Two weeks ago, I was able to participate in an online panel focusing on DevOps and Security which was put on by Continuous Discussions (#c9d9). Continuous Discussions is a weekly online panel discussion which is sponsored by Electric Cloud and discusses a variety of topics around Agile, Continuous Delivery and DevOps with a range of different speakers.
The panel discussed the role that DevOps plays with respect to Security. This topic was broken into several different sections: Securing your Code, Securing your Environments, and Securing your Process.
You can watch a recording of the panel discussion here:
Securing Your Code
There were a lot of excellent ideas thrown around in this portion but the most important takeaway that I had was that securing your code starts with really looking for the low hanging fruit in your process. A lot of those vulnerabilities can be fixed with relatively little effort and many times by just having a proper release engineering process in place. Here are some simple questions you can ask to see if you can have some quick wins in your own environment:
Do you know what libraries you are using in your products or are developers pulling in whatever they want from the web? e.g. A client was using over 50 different versions of the same library in their products, most contained well known vulnerabilitiesAre these libraries kept in a central repository? e.g. Nexus Repository, ProGetAre you using 5/10/20 different versions of a library, if so do you really need to?Have you checked to see if they have security vulnerabilities? e.g. OWASPDo your developers and operations people work together to make sure that the software you are building is deployable and able to be secured?
Securing Your Environments
There was almost universal agreement that culture is probably the most important aspect of securing your environment. Growing a culture that encourages people to bring forward those security vulnerabilities instead of trying to hide them is paramount. If management makes it one of their priorities and encourage people to bring it forward, it definitely helps.
The need for configuration management was brought up, either directly and indirectly, by all the participants. We had all seen tons of hard-coded configurations of connection strings, passwords or things where you have a configuration file that was just checked in to source control. There was also a lot of discussion around ways to make sure that infrastructure is also viewed as code and how to surface things quickly if someone had to touch a production machine.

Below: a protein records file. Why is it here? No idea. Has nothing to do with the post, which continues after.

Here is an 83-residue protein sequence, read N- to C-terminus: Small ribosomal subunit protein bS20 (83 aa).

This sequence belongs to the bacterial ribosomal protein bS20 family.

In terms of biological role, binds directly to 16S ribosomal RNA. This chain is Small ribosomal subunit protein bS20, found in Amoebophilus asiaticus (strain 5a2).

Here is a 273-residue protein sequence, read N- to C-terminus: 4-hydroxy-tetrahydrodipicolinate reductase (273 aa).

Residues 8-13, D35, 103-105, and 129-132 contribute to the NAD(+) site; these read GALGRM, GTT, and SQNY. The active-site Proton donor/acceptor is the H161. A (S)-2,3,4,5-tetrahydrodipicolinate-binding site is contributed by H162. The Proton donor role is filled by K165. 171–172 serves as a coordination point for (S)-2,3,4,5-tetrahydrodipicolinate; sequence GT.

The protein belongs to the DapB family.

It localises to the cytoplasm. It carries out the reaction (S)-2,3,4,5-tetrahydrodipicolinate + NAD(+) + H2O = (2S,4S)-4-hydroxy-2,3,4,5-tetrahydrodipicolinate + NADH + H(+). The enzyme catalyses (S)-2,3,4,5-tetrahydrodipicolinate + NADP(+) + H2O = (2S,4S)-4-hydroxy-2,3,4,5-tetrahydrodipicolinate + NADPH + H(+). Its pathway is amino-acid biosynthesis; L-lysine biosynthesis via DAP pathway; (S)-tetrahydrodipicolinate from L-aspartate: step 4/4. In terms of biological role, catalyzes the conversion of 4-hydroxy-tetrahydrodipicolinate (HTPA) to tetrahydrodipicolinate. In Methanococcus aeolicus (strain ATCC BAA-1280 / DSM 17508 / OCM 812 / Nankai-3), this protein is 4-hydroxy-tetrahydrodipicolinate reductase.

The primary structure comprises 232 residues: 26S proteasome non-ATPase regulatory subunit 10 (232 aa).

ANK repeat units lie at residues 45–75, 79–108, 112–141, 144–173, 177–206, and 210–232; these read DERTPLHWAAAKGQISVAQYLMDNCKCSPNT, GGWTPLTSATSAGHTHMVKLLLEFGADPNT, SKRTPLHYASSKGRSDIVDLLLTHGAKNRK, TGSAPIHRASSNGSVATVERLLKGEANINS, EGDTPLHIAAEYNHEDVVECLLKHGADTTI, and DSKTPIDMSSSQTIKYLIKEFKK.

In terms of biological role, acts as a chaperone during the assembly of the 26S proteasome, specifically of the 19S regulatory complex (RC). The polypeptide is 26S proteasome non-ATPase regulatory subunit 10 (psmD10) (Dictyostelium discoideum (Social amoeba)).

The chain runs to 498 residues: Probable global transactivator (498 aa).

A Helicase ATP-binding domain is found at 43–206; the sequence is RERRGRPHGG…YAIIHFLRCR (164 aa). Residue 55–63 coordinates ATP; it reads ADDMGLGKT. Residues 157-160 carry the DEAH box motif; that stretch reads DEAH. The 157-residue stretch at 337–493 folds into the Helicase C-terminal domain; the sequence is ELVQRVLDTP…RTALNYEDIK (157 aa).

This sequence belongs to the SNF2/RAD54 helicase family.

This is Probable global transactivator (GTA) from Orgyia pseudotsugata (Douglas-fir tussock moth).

Here are some links to some of the interesting tools mentioned:
Securing Your Process
The last portion was a discussion that built upon the previous sections and was that of how to best secure your process. One important point made was that in the end people just want to get their work done. To enable a secure process you have to keep that process very lightweight so people don’t want to circumvent it, if your change control process takes 15 minutes it’s not a big ideal but if it takes 4 hours and 19 signatures and 3 days to get that change out because of it, people are going to look for ways around it, whereas if it’s 15 minutes, there is no reason to try and circumvent something that so simple and built in.
What impressed me most about this experience was that all the panelists naturally tended towards solutions that were not a specific tool or technique but more of a cultural mind shift in order to get increased security. I was also impressed by how natural and free flowing the conversation was between the panelists who had only briefly met each other before. I think that this is a real credit to the community that Continuous Discussions is building and I want to thank them for inviting me to join them.